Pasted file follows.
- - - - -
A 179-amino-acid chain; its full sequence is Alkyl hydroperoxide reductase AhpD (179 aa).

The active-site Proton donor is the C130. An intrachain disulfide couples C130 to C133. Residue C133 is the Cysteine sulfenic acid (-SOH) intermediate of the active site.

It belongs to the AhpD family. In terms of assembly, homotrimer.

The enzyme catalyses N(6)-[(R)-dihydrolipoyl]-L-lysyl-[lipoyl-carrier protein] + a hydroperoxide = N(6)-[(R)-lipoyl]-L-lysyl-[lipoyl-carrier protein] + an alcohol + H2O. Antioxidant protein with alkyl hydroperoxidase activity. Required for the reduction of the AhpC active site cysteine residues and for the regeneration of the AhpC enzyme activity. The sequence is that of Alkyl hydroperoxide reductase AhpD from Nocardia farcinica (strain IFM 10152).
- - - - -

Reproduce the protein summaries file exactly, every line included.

A 179-amino-acid chain; its full sequence is Alkyl hydroperoxide reductase AhpD (179 aa).

The active-site Proton donor is the C130. An intrachain disulfide couples C130 to C133. Residue C133 is the Cysteine sulfenic acid (-SOH) intermediate of the active site.

It belongs to the AhpD family. In terms of assembly, homotrimer.

The enzyme catalyses N(6)-[(R)-dihydrolipoyl]-L-lysyl-[lipoyl-carrier protein] + a hydroperoxide = N(6)-[(R)-lipoyl]-L-lysyl-[lipoyl-carrier protein] + an alcohol + H2O. Antioxidant protein with alkyl hydroperoxidase activity. Required for the reduction of the AhpC active site cysteine residues and for the regeneration of the AhpC enzyme activity. The sequence is that of Alkyl hydroperoxide reductase AhpD from Nocardia farcinica (strain IFM 10152).